It's been said that the weakest part of a man's anatomy is his pocketbook. Indeed, money is the biggest threat to anyone's marriage. See our tips on how to manage finances in marriage and learn how to avoid conflict related to money.
Money and marriage go together about as well as vinegar and baking soda.
According to a survey from Ramsey Solutions, the number one issue that couples fight about is money. Their arguments seep from debt and a lack of communication. Money issues are the second biggest cause of divorce, behind only infidelity.
That said, you shouldn’t stop talking to your partner about money. In fact, those in happier marriages are more likely to discuss money regularly than couples in crisis. And, research shows that couples who stick together build more wealth over time than those who remain single.
To avoid conflict and keep your marriage from exploding like a grade school science fair project, here’s how to manage finances in marriage.
Before you sit down with your spouse to talk about your finances, here are some important points to consider:
- You’re not alone – money troubles are very common. Nearly 90% of those married in the last five years started off in debt.
- It’s normal to feel anxious about having this discussion. Debt leads to stress and anxiety, especially when couples think about talking to each other about money problems.
- It’s always a bad idea to hide a purchase from your partner. Many fights start this way.
- Set goals together. According to that Ramsey study, nearly all happy couples set long-term targets for their finances.
Since discussing finances in marriage is a dangerous endeavor, it isn’t surprising that experts have weighed in. Trent Hamm, from The Simple Dollar, recommends tips for talking about money with your spouse:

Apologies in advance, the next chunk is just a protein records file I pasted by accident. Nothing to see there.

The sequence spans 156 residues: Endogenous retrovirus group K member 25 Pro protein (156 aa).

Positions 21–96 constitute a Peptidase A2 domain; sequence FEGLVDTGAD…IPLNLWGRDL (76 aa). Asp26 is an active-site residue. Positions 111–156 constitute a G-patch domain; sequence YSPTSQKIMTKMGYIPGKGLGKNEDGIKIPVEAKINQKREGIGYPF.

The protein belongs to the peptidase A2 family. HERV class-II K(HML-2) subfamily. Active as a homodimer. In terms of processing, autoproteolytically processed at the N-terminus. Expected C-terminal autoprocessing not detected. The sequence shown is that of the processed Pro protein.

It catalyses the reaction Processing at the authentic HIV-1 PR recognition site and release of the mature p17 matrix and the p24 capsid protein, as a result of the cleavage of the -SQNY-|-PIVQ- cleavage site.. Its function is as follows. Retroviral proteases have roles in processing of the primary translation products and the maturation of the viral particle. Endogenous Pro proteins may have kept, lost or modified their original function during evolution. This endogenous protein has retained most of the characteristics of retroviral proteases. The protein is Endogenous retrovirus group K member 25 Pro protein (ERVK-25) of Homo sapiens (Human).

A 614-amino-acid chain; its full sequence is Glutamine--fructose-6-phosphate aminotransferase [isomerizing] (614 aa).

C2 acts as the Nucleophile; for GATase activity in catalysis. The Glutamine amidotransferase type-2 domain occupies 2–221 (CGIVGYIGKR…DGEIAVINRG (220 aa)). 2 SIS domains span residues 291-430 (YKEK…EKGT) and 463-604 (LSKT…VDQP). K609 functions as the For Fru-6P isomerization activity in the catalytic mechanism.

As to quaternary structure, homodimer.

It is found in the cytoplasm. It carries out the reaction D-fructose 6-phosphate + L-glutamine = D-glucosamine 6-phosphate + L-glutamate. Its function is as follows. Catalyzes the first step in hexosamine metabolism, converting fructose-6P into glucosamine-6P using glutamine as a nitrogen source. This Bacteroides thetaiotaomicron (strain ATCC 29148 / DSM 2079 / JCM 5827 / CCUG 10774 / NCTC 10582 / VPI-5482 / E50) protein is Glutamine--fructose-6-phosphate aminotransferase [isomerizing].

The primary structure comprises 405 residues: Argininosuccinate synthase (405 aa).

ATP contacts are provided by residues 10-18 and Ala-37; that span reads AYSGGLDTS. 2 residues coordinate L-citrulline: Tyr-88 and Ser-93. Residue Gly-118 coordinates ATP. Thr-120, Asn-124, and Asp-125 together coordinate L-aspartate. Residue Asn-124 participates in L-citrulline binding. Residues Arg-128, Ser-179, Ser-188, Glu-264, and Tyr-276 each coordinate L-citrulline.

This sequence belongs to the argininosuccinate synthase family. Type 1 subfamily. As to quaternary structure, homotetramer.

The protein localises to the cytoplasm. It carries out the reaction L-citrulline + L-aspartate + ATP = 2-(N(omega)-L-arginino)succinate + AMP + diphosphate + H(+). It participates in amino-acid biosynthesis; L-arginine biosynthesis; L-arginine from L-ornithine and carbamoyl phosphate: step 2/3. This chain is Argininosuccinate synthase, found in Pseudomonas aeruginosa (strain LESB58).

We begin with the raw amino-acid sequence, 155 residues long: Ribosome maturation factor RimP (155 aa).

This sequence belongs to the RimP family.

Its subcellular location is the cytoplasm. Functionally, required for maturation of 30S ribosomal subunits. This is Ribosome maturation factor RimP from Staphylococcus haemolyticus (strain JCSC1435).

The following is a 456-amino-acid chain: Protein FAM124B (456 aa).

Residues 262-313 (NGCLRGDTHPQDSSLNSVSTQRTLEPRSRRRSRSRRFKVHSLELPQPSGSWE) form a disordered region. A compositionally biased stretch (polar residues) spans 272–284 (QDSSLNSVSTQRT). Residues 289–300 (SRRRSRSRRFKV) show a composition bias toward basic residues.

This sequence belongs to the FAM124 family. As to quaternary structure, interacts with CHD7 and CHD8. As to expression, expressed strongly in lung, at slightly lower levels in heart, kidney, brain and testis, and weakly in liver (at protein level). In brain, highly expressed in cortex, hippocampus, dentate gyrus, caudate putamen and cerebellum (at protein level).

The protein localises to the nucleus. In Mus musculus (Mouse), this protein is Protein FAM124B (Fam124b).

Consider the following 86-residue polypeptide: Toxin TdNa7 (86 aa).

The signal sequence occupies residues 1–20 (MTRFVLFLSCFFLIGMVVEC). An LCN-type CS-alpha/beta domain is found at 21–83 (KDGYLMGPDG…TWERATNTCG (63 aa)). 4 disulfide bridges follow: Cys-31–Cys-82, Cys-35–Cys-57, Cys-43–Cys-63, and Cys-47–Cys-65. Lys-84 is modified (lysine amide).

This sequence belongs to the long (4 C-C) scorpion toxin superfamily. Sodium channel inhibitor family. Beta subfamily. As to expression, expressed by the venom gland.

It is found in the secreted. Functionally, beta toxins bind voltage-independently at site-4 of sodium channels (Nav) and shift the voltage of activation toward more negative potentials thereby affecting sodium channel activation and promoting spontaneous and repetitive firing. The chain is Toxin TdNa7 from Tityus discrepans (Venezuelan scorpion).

Those who cannot make it through the stress and anxiety of finances in marriage sometimes divorce. Historically, the resulting financial situation is harder for a woman. Emergency cash for single mothers can be difficult to find.
The U.S. Department of Health and Human Services (HHS) said that “developing comprehensive family-based money and credit strategies is critical … for [the] long-term financial health of the children.”
One of the main ways to build financial health is by building credit. A credit counselor can help you and your spouse figure out goals that are right for your situation. The HHS recommends the following steps for credit counseling:
It is essential that you enter this counseling side-by-side with your spouse. It should be a joint effort.
It’s not your spouse’s fault. We live in a world where the consumer is king if they can foot the bill. Everything from social media to what you search for on the Internet is tied to someone, somewhere trying to make a buck.
Requesting money is a different process when you are married. For one thing, both of your credit histories can play into if you are accepted for the loan. Payday loans with a savings account may be based on you and your spouse’s joint account, if applicable.
Those seeking online payday loans with no bank account may have their spouse’s credit under even greater scrutiny.
These financial situations can be complicated and emotionally intense. It is important to go in with both eyes open.
The percentage of married couples with separate bank accounts varies wildly by age group. Only about 10% of Gen Xer and baby boomer couples keep separate accounts. However, nearly 30% of millennials choose not to combine finances after marriage.
Some couples think divorce and money are easier with separate accounts, but that rarely ends up being the case. Lawyers find ways to go after any and all money during a divorce.
In many cases, it’s easier to manage your money by sharing finances. If you decide to go that route, here are some tips on how to combine finances with your spouse:
As Benjamin Franklin once said, “Keep your eyes wide open before marriage, half shut afterward.” Make sure you know the spending habits of who you’re marrying. Then, after you tie the knot, try to be patient whenever possible.